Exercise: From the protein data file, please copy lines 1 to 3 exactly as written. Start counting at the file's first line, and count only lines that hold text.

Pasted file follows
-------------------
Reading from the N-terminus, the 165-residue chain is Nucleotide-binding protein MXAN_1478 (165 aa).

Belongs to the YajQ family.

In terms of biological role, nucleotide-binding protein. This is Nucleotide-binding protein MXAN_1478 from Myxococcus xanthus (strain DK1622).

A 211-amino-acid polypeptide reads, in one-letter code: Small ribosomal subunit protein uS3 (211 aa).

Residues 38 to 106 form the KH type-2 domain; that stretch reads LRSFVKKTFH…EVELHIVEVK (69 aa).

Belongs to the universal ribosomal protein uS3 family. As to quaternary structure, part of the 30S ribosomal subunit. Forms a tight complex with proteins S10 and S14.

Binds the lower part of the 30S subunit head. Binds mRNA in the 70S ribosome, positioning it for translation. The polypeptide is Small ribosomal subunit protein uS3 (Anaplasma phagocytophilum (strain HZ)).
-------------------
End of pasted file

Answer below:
Reading from the N-terminus, the 165-residue chain is Nucleotide-binding protein MXAN_1478 (165 aa).

Belongs to the YajQ family.

In terms of biological role, nucleotide-binding protein. This is Nucleotide-binding protein MXAN_1478 from Myxococcus xanthus (strain DK1622).